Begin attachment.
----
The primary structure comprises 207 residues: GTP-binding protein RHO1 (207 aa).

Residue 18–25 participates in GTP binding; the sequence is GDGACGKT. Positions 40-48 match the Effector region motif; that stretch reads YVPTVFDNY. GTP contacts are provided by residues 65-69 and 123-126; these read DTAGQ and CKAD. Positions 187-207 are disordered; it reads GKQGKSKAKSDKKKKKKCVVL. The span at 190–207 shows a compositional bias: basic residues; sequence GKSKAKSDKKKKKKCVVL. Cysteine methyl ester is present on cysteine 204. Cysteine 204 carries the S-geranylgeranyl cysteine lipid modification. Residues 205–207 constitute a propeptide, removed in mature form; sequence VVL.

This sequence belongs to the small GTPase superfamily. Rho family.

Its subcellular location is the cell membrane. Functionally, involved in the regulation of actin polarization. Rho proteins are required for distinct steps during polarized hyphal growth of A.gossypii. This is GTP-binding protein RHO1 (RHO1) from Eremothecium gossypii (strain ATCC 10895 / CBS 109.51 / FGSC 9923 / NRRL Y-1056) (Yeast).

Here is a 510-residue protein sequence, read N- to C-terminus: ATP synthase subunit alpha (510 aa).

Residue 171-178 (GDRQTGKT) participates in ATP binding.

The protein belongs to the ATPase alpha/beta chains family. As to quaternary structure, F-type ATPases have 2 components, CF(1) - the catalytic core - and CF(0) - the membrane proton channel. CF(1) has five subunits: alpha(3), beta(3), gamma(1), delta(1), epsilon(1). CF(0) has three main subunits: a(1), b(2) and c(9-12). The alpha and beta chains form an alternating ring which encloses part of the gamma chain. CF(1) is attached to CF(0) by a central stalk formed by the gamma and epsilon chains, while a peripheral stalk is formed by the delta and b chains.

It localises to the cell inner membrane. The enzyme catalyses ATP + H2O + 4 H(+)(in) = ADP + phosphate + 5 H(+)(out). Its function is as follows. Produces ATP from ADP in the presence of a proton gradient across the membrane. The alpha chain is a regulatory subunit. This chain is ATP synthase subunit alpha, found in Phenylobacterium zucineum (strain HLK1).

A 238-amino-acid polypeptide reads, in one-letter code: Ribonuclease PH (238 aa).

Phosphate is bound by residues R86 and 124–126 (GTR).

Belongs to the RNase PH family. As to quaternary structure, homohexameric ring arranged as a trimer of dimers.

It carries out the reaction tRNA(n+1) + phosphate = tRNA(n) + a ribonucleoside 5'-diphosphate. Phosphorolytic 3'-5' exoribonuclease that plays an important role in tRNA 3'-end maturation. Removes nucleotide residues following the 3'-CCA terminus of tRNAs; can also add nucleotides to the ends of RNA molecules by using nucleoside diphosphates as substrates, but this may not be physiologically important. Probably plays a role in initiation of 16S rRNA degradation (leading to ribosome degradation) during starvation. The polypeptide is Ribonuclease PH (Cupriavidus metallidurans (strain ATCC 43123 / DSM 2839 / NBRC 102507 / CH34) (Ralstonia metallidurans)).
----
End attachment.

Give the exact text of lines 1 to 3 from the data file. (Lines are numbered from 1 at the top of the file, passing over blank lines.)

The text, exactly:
The primary structure comprises 207 residues: GTP-binding protein RHO1 (207 aa).

Residue 18–25 participates in GTP binding; the sequence is GDGACGKT. Positions 40-48 match the Effector region motif; that stretch reads YVPTVFDNY. GTP contacts are provided by residues 65-69 and 123-126; these read DTAGQ and CKAD. Positions 187-207 are disordered; it reads GKQGKSKAKSDKKKKKKCVVL. The span at 190–207 shows a compositional bias: basic residues; sequence GKSKAKSDKKKKKKCVVL. Cysteine methyl ester is present on cysteine 204. Cysteine 204 carries the S-geranylgeranyl cysteine lipid modification. Residues 205–207 constitute a propeptide, removed in mature form; sequence VVL.

This sequence belongs to the small GTPase superfamily. Rho family.